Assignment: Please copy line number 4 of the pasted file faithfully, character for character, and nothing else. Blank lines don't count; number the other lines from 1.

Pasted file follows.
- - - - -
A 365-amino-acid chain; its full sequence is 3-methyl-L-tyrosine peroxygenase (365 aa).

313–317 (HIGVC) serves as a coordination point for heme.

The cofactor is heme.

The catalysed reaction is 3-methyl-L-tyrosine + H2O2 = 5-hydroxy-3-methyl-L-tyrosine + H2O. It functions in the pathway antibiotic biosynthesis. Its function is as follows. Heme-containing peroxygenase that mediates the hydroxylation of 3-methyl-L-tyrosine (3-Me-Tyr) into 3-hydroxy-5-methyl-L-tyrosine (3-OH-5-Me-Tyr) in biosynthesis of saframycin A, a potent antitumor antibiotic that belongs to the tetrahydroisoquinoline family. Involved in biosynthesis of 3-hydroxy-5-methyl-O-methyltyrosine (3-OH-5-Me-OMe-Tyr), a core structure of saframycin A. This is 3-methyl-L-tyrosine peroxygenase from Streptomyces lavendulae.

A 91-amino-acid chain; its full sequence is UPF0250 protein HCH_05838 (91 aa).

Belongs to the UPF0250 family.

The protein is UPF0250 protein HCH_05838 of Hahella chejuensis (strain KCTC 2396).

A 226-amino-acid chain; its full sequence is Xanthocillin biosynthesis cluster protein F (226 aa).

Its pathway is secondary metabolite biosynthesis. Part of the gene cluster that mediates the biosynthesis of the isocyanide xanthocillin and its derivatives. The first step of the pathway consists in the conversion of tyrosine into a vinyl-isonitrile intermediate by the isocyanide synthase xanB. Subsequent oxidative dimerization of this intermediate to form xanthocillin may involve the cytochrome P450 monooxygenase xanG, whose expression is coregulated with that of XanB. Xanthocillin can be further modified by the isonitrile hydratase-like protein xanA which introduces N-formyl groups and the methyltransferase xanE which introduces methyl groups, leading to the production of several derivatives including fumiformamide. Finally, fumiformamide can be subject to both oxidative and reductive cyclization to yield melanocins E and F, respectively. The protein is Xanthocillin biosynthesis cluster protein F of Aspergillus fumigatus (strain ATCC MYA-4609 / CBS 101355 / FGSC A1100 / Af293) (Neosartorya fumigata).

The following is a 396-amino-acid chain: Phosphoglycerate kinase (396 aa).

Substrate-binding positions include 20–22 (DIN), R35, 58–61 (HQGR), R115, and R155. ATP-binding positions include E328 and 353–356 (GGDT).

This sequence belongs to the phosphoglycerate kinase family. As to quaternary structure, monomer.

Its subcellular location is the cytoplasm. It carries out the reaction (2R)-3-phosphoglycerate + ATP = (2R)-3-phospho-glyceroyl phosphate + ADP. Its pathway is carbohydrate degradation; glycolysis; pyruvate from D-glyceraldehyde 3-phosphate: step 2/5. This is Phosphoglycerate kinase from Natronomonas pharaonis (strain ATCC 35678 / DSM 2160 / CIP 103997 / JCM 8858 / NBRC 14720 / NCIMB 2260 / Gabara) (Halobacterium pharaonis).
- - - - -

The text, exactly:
The catalysed reaction is 3-methyl-L-tyrosine + H2O2 = 5-hydroxy-3-methyl-L-tyrosine + H2O. It functions in the pathway antibiotic biosynthesis. Its function is as follows. Heme-containing peroxygenase that mediates the hydroxylation of 3-methyl-L-tyrosine (3-Me-Tyr) into 3-hydroxy-5-methyl-L-tyrosine (3-OH-5-Me-Tyr) in biosynthesis of saframycin A, a potent antitumor antibiotic that belongs to the tetrahydroisoquinoline family. Involved in biosynthesis of 3-hydroxy-5-methyl-O-methyltyrosine (3-OH-5-Me-OMe-Tyr), a core structure of saframycin A. This is 3-methyl-L-tyrosine peroxygenase from Streptomyces lavendulae.